Hold on–today's post is super-super-long. Grab a cup of coffee before you start reading.
Yesterday we heard from Num-Num on the parent's responsibility to an adult child. Today's guest is my mom, who, like me, is a little on thelong-winded side. I asked her to write the post because she and I have a great relationship and my adult brother and his girlfriend like and trust her, too. She's a Christian, and that comes out in the
piece she wrote for me, so beware if that'll offend you and skip over those parts. She writes:
How To Mother Your Child So You Can be Adult Friends
Four Easy Rules, Plus a Lot of Ruminations
by Moxie's Mom
1. Love your kid to bits. Unconditionally.
2. Don't expect her to be an extension of you. Keep boundaries to let her be her own person. Respect her as a person. And take delight in finding out who she is, and how she is.
3. Don't be afraid of your kid's exceeding you. Take pride and pleasure in your kids' being better than you!
4. Be selfish enough to want them to embrace your values and your faith. Work to achieve this, then toss it out there. Let them soar! And pray that they are better than you.
For the first, let me say that I did not set out to be my daughter's friend. I loved her to bits and was the best mother I knew how to be. In retrospect, the "method" went something like this:
Love Respect Share Care Treasure Thank Encourage Nurture Listen
Love 'em to bits.
Remember where parental authority comes from. We are stand-ins for God.
"The steadfast love of the LORD endures forever."
Steadfast Endure Do not expect an end.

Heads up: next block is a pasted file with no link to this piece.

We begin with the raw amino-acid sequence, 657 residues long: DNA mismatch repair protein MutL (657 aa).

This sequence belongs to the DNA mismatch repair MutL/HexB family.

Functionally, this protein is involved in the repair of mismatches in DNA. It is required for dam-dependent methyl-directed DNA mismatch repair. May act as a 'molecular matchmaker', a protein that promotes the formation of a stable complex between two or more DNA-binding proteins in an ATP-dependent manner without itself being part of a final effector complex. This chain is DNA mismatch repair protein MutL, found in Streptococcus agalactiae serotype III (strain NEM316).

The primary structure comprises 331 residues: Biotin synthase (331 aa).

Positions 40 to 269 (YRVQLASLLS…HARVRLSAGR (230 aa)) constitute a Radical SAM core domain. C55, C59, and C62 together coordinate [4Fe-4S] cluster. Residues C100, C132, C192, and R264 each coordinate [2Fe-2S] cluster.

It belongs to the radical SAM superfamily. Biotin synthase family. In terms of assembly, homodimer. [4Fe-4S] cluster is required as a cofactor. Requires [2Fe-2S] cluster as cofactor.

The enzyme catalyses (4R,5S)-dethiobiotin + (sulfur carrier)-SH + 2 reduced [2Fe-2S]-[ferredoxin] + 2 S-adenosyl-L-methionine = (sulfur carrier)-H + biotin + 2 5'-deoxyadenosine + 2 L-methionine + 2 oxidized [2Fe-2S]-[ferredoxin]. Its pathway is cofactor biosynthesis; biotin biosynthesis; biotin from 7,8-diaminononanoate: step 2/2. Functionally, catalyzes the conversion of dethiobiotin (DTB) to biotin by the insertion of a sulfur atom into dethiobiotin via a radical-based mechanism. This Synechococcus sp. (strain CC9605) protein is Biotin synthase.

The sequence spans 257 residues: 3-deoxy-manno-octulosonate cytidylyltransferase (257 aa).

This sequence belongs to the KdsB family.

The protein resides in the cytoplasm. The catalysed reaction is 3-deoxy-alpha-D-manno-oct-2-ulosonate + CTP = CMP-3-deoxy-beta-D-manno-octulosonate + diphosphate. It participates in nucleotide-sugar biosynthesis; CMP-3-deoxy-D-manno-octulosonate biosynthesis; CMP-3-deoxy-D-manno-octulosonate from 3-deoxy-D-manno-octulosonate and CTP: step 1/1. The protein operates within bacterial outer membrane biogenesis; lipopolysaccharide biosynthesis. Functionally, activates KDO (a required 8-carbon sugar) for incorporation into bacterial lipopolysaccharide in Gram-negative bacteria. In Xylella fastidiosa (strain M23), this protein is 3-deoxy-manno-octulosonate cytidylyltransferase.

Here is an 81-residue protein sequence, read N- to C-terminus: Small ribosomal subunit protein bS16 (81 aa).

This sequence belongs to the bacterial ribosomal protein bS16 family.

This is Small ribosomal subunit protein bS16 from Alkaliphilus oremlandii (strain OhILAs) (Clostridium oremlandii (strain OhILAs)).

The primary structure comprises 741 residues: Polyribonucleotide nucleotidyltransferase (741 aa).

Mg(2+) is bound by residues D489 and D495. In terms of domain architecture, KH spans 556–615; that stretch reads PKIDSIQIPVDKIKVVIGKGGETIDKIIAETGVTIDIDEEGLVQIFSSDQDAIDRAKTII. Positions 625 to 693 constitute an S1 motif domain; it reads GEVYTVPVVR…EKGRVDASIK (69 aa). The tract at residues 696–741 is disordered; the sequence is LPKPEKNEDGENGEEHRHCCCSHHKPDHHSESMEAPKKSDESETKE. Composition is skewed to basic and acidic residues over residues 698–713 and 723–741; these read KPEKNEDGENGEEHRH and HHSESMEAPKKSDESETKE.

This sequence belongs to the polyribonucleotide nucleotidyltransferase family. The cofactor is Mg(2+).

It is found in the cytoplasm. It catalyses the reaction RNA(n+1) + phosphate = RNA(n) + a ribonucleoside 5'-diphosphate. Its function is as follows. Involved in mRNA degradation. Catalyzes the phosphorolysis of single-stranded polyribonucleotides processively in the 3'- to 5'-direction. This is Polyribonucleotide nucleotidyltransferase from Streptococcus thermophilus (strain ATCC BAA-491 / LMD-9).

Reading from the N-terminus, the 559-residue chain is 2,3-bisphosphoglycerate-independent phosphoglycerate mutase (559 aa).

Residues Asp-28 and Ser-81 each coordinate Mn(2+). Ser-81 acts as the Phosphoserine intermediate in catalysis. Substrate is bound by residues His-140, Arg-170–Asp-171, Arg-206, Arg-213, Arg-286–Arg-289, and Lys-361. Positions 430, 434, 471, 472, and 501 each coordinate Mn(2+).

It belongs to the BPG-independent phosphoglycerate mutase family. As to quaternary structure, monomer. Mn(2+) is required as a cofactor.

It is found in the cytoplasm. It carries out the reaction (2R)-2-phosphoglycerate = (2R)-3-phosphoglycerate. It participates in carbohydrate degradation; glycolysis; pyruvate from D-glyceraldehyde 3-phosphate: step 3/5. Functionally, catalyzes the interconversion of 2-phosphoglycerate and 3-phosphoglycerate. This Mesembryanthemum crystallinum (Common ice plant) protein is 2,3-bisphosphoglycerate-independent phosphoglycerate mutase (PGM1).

Care for/love yourself in order to better do the same for your kids. For the "terrible twos" you need to get enough sleep and not over schedule yourself.
Never forget what it's like to be a kid.
Make/take time to do your favorite things. Allow your kids to know what tickles your fancy. Cultivate humor–family jokes.
Laugh with, not at. Laugh often. Laugh with abandon and delight.
Say "I love you." Say it again.
Be glad to see one another.
Light up when your child comes into the room.*
Show as much courtesy to your children as you would to your visiting clergyman! Yes, please. No, thank you. Here, I'll get that door. Do you need a hand? Oh, thank you; I needed that!
Be reasonably frank about who you are. Not Superwoman. But retain dignity.
Putting yourself down in front of your kids is dangerous. NEVER do it!
Allow yourself and others to make mistakes without losing face. Turn mistakes and wrong choices into learning experiences.
Analyze Discuss Evaluate Plan
Make extravagant plans. Make small plans. Plan surprises. Plan parties. Plan gifts. Plan projects for the good of the community. Build dreams. Acknowledge them for what they are: dreams. And then brainstorm what it would take to change them into realistic goals.
Indulge in "what-ifs."
Be creative. Ask open-ended questions. Experiment. Play word games. Challenge one another. Rent movies and share the Kleenex box! Cook for one another. Cook together.
Show consideration. Expect it in return.
Raising children to be selfish does no one any favors.
Let your children participate in your "good works." How many bouquets and loaves of fresh bread I delivered to neighbors and single schoolteachers throughout my childhood! How many Sundays I was sent to answer the door and entertain dinner guests until my mom was ready to call people to the dinner table (which I had helped to set)!
Give fair rewards. Praise when deserved. I still have a doll quilt Mom gave me as thanks for helping cut out forty-leven quilt blocks, which she sewed into doll quilts for the church bazaar. I was about seven, and took satisfaction from being entrusted with an important task, as well as knowing the pleasure of teamwork with my mom. I heard the bazaar lady exclaim over how pretty the quilts were, and I knew we'd done it together. But Mom decided to give me one for helping**. I remember being a little bit mystified. You see, I had already internalized her way of taking satisfaction from the doing, the giving, the anticipation of others' pleasure, the creative process, the Lord's work.